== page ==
How much will people pay for local news? It’s a question that every local publisher has pondered. But with the number of publishers launching subscription and membership programs on the rise, the need for real information about how to set subscription prices has never been greater.
Where is the ceiling on local publishing subscription rates? How much will readers pay, and at what point will a high price tag turn them away?
The answer to these questions has to do with the perceived value of the subscription. The greater the perceived value of whatever the reader is paying for—whether it’s a subscription, a membership, or even just limited access to premium content—the higher the price tag the publisher can justify.
Increasing the perceived value of a local publication’s subscription program requires publishing more high quality, relevant articles, and launching add-on services like local business directories, podcasts, and email newsletters.
Perceived value is also tied to marketing. A local publication that successfully promotes itself through both traditional and non-traditional forms of marketing is going to have a higher perceived value than one that does not, even if the publication that promotes itself has a lower quality of journalism.
Publishers looking at how to set subscription prices should consider the perceived value their publications or websites are providing to readers. What are readers getting in exchange for their hard earned dollars? The higher the value, the higher the acceptable subscription rate.
“The Price of a Cup of Coffee”
If you’ve been around the local publishing industry for any length of time, you’ve seen subscription marketing materials that tout monthly rates that are lower than the price of a cup of coffee. The Guardian is one of many publications charging $5 per month for subscriptions, roughly the same price as a grande-sized latte at Starbucks.
When local publishers set subscription prices at $5 per month, they position themselves alongside cups of coffee. When rates go up to $10 per month, they position their subscription programs alongside Spotify and Netflix. The value proposition there is much harder to justify for small publishers, which is why $5 per month seems to be the sweet spot for many in the industry.
One way that local publishers do justify higher price points with their subscription and membership programs is by offering paying readers ad-free experiences and valuable extras, like exclusive stories and podcasts, invitations to meet up events with reporters, and early access to new website features.
Considering Reader Demographics
Reader demographics play in a role in the subscription prices that publishers can charge, as well. Publishers who are getting ready to set subscription prices have to look at who their readers are and how much they can afford.
Niche publications will often find that their readers will pay more than the readers of community-focused news sites. For example, Stratechery, a site that provides free weekly content and additional analysis to paying subscribers, charges $10 a month. That price would be on the high side for a website covering local news, but Stratechery focuses specifically on the technology and media business, with readers who tend to have high incomes.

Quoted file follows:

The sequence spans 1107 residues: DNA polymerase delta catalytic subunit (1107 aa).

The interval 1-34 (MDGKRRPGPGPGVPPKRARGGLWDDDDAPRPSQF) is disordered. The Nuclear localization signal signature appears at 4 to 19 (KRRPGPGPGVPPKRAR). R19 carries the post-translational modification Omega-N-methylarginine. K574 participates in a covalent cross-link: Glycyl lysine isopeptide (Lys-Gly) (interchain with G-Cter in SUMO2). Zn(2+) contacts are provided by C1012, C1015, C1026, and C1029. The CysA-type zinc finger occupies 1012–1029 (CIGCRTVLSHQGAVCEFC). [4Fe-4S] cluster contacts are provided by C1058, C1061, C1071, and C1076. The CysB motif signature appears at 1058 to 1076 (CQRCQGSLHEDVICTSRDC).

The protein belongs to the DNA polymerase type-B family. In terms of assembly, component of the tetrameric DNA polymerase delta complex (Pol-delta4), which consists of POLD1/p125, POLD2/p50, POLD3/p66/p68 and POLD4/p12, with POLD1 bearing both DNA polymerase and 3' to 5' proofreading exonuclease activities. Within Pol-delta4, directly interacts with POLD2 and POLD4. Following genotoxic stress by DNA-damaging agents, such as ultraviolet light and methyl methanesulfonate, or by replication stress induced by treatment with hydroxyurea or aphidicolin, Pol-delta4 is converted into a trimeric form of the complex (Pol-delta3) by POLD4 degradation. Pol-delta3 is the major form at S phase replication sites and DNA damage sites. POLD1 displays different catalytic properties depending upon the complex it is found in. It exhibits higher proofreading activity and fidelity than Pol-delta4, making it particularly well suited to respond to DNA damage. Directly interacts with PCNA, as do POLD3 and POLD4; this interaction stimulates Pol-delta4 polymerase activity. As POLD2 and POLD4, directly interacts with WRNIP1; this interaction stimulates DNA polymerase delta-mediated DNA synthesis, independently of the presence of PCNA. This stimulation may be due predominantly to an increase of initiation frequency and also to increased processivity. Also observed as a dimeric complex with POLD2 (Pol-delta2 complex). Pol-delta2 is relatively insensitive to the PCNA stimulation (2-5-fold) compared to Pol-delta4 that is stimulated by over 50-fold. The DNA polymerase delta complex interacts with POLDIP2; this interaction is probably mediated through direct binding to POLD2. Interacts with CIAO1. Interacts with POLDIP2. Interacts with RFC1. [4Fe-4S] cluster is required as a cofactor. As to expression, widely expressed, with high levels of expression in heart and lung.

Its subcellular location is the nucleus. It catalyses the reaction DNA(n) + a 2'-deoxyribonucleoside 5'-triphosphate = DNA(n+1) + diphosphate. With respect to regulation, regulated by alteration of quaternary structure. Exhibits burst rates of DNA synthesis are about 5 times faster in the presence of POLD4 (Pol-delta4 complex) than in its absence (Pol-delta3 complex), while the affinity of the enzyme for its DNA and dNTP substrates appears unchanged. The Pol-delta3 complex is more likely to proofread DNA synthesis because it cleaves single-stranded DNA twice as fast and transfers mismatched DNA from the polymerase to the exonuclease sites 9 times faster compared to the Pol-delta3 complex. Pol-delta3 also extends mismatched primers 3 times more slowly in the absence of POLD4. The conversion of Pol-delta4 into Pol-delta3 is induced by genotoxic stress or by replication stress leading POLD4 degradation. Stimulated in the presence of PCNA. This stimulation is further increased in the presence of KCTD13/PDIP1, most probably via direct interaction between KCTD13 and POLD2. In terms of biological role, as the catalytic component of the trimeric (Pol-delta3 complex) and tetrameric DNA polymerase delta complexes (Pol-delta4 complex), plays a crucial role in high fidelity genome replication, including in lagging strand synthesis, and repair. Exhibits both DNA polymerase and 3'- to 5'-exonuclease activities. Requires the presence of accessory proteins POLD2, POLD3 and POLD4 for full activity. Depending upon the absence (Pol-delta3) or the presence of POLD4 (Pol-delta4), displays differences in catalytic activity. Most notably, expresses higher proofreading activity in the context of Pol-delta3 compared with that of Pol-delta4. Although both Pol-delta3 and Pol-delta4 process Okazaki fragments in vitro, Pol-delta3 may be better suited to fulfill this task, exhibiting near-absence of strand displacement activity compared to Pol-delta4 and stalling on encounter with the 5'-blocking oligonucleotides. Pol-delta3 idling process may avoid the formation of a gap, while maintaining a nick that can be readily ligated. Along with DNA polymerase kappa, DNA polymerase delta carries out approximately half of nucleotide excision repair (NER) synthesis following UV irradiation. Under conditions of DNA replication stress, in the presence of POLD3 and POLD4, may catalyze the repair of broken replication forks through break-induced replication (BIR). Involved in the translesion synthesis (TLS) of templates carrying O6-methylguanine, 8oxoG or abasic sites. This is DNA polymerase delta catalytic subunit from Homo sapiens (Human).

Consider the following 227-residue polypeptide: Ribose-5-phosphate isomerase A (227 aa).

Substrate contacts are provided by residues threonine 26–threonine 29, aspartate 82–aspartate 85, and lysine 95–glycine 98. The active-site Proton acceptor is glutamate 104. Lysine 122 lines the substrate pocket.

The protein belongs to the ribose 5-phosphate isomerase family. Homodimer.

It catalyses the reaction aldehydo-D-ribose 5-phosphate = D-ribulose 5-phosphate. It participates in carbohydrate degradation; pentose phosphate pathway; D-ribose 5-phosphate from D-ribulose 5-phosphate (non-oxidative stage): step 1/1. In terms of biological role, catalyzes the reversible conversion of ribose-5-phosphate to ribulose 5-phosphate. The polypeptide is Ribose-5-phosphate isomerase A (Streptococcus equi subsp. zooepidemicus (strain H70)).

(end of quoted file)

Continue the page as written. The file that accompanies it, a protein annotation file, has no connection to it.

Publishers that sell exclusive content, like research papers, can charge even more for access. This is especially true if they market their subscriptions to businesses rather than individuals. For example, Business Insider’s research division was charging $2,495 for all-access memberships back in 2016. Politico Pro offers up another example. The policy intelligence website, launched by the team at Politico, has been known to charge corporations between $5,000 and $10,000 for premium access.
Scale becomes a lot less important when you’re selling subscriptions for thousands of dollars a pop. But, of course, the vast majority of local publishers can’t expect to set subscription prices so high. According to an analysis conducted by Pew Research Center, the median price of a digital subscription to U.S. newspapers is $10 per month. Online-only outlets tend to charge less, while the largest newspapers in the country charge considerably more.
The median subscription rate for digital news is considerably lower than for print news. However, that rate is still 83% higher than it was in 2012, when the Reynolds Journalism Institute published its own report on the optimal price for online news subscriptions.
Market size didn’t play a role in Pew’s findings, however discounted trial subscriptions did result in higher conversion rates than free trial subscriptions, which is something for publishers to keep in mind as they design their marketing and conversion programs.
Given all of this information, it’s clear that local publishers looking to set subscription prices should keep these factors in mind:
1) Who is reading the publication?
2) How much can those readers afford?
3) What value are readers getting in exchange for their subscriptions?